Author: Francis Kelley/Fri, May 31, 2013/Categories: Long Island Accidents

Weak_Motorcycle_Helmet_LawsWeakening helmet laws over the years have led to a rise in the number of deaths of motorcycle riders on U.S. roads. Now, a new study reveals that not wearing a motorcycle helmet leads to higher medical insurance claims.

The Highway Loss Data Institute has just completed a study that found medical insurance claims for motorcycle injuries were 22 percent higher in states that don’t require riders to wear helmets. The study examined the impact of medical insurance claims in Michigan first, and compared that result with other states, according to an Associated Press (AP) report.

Michigan loosened its motorcycle helmet laws last April. The new law only requires motorcycle riders under the age of 21 to wear helmets, so many older riders soon ditched theirs. In Michigan alone, the average medical insurance payout for a motorcycle injury was nearly $7,300. For the two years prior to the passage of the weakened law, the average motorcycle injury claim was $5,400. Those figures were adjusted for several factors to reach the national average of 22 percent, according to AP.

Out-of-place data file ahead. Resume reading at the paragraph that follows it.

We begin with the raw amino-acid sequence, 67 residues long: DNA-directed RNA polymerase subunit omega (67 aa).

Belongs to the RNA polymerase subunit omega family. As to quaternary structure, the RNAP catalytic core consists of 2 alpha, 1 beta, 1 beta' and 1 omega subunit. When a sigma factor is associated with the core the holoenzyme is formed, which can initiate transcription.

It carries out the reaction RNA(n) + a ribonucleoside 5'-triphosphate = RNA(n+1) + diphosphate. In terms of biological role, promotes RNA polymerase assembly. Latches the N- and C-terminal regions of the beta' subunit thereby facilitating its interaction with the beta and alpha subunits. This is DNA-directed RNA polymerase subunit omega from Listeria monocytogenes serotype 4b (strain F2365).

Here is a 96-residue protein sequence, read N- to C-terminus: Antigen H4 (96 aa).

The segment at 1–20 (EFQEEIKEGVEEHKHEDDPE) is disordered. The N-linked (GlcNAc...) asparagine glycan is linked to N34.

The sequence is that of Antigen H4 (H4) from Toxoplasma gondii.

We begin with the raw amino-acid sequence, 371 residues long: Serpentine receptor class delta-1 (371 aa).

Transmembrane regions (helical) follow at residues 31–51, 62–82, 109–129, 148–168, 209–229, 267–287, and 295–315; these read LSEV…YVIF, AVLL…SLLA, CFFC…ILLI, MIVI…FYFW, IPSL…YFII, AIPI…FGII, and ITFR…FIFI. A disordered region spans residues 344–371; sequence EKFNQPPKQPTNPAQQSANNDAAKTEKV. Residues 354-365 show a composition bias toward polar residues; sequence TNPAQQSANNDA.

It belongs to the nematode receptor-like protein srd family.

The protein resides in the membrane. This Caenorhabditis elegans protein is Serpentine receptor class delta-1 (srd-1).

The Impact of Weaker Helmet Laws

This is the first study to examine the impact of medical insurance claims and costs caused by loosened motorcycle helmet laws. Previous studies have shown that motorcycle riders who choose not to wear a helmet are more likely to die in a crash than those who do wear one. Last year, more than 5,000 deaths were reported among motorcycle riders, and that rate has increased in 14 of the past 15 years, according to data compiled by the Governors Highway Safety Association, according to AP. More than 14 percent of all highway deaths are motorcycle riders, an all-time high.

And despite the rise in motorcycle injuries and deaths, states continue to weaken laws, making the wearing of a helmet an option instead of a requirement. Nineteen states require all riders to wear a helmet, according to AP; only three states have no helmet laws on the books at all. As well, no federal incentives to encourage the passage of tighter state laws are in the works.

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